LISF committee investigates gender bias
The LUF International Study Fund (LISF) will make changes to its allocation process following an investigation into diversity in its grants policy. This investigation, which was carried out for the LISF by, among others, former committee member Mariska Kret and master’s student Marjolijn Wijnen, has shown that female students who submit an application are slightly less likely to be awarded an LISF grant than men.
The LISF awards annual grants that give talented Leiden students the opportunity to go abroad for research, an internship or their studies. The investigation was into applications submitted to the LISF in the period 1995 to 2018. This showed that the success rate for female applicants was over four percent lower than for male ones (respectively 63.2% and 67.5%).
No difference in quality
It is unlikely that the difference in allocations is due to a difference in the quality of the written applications, the first of three steps in the selection process. The researchers anonymised all 32 applications from one of the rounds in 2019 and presented them to an assessment committee. This concluded that female and male students had submitted equally good proposals.
The research was the joint effort of the researchers and the LISF committee. For the LISF the exercise was a welcome way to gain more insight into its own assessment process. Chair Rachel Schats: ‘Gender bias is a well-known problem. We know this from other grant providing organisations. We want to find out where this effect comes from, and this investigation and further research are crucial here. More information about this is very important in achieving greater gender equality and diversity in universities, and thus making us even better at offering equal opportunities to all talent. That’s why it was important to us to support the researchers wherever possible and to embrace the results.’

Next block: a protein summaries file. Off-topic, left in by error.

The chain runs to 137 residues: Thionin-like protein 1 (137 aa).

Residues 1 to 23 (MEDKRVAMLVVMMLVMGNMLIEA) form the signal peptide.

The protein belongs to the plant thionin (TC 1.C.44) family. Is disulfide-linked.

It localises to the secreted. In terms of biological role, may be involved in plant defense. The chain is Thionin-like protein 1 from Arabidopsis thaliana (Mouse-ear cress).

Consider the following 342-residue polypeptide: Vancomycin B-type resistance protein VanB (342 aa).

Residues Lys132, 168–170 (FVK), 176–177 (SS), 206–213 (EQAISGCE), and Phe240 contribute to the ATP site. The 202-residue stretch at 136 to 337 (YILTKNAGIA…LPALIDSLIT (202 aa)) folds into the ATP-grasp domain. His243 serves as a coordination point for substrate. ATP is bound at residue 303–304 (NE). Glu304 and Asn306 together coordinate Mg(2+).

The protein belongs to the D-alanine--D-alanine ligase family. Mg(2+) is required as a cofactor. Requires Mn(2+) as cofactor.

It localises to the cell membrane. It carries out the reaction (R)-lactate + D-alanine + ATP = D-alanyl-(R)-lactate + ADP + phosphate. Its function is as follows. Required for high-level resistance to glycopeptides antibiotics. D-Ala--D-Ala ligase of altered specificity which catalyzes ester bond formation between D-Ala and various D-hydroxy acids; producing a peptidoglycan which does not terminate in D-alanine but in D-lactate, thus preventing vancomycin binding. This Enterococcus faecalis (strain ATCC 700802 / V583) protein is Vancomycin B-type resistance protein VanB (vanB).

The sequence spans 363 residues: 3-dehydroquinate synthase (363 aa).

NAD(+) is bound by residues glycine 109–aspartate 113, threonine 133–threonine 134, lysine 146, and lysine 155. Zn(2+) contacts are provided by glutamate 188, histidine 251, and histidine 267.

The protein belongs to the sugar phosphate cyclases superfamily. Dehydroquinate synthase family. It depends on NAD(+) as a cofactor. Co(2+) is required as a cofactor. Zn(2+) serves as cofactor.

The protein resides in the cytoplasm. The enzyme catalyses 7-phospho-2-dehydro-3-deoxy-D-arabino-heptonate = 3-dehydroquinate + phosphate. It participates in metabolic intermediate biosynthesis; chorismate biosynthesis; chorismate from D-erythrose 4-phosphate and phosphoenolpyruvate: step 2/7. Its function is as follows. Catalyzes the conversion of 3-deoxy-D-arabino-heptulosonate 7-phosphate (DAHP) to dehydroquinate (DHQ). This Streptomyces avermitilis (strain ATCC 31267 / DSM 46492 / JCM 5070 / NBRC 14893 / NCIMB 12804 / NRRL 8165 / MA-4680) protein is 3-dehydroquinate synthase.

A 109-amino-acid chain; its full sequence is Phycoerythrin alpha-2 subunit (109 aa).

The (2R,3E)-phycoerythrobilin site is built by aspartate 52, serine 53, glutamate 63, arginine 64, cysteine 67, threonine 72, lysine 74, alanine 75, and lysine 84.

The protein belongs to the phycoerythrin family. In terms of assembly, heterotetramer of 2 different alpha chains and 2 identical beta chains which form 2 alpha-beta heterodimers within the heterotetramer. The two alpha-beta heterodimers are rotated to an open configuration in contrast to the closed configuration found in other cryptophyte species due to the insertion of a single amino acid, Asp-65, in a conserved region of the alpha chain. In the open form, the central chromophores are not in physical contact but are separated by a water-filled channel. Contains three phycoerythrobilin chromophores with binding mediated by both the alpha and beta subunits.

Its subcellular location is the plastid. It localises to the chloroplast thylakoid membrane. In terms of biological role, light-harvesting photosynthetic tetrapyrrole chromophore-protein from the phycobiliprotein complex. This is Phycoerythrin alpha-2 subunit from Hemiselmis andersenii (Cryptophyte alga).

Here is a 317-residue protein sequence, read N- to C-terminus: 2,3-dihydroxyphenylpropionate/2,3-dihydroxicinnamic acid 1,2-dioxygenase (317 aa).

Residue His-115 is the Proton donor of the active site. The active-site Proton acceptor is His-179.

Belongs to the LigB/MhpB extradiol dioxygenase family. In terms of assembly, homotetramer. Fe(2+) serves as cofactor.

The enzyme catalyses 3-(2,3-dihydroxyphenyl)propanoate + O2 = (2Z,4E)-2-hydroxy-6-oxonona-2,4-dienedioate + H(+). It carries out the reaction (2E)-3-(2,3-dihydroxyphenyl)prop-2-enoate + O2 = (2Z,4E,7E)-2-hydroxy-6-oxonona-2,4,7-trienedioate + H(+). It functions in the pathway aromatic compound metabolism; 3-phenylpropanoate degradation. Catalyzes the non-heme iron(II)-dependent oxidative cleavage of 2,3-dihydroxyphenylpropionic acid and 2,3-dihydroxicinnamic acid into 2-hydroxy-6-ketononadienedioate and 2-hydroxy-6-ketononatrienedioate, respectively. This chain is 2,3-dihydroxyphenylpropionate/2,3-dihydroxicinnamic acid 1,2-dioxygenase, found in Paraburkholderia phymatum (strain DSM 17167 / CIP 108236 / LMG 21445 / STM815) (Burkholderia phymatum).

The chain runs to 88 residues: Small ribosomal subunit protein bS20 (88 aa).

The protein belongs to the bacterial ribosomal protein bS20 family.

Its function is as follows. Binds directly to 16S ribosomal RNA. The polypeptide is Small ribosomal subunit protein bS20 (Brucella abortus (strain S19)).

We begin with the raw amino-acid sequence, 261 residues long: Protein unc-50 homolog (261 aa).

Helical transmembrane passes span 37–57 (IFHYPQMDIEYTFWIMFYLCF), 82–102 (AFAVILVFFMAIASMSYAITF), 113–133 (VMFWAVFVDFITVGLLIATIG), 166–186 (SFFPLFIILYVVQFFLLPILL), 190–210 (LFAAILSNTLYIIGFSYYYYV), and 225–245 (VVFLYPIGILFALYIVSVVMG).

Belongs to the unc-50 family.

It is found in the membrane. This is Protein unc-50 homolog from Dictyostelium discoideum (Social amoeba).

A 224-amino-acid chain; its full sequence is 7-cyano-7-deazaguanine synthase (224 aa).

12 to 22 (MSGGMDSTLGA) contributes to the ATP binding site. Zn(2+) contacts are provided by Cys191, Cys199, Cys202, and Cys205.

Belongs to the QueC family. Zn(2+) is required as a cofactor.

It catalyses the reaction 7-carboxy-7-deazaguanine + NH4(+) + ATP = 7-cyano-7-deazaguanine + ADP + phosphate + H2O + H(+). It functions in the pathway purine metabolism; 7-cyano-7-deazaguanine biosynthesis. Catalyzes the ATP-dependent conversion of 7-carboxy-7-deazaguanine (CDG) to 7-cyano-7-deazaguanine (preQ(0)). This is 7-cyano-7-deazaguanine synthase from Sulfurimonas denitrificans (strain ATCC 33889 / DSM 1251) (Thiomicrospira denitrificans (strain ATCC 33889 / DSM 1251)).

The LISF’s support included giving the researchers full access to the applications. Researchers Marjolijn Wijnen: ‘I even delved into the paper archives with the committee secretary to dig up older applications.’
Following on from the investigation, LISF will look into how to shape an award process that gives male and female applicants an equal chance of success with an application of comparable quality. They have already experimented with explicit mention of diversity as an agenda item at every meeting. A new variant of this is now being considered and the LISF is also looking into options for anonymising the application process or part of it. Schats: ‘That’s not possible for the interview rounds of course, but it probably is for the letter rounds.’
‘LISF committees will also follow a recurring session to gain a better understanding of the dynamics of implicit gender bias,’ says Schats. ‘And then not just for the LISF, but possibly for all grant-providing sections of the Leiden University Fund. Other grant providers such as the Dutch Research Council [NWO] are already taking such steps.’
The researchers applaud this decision. ‘It’s fantastic,’ says Mariska Kret, ‘and I would say: over the next few years keep on checking whether the success rate is more balanced. Because then you’ll see if you’ve made progress.’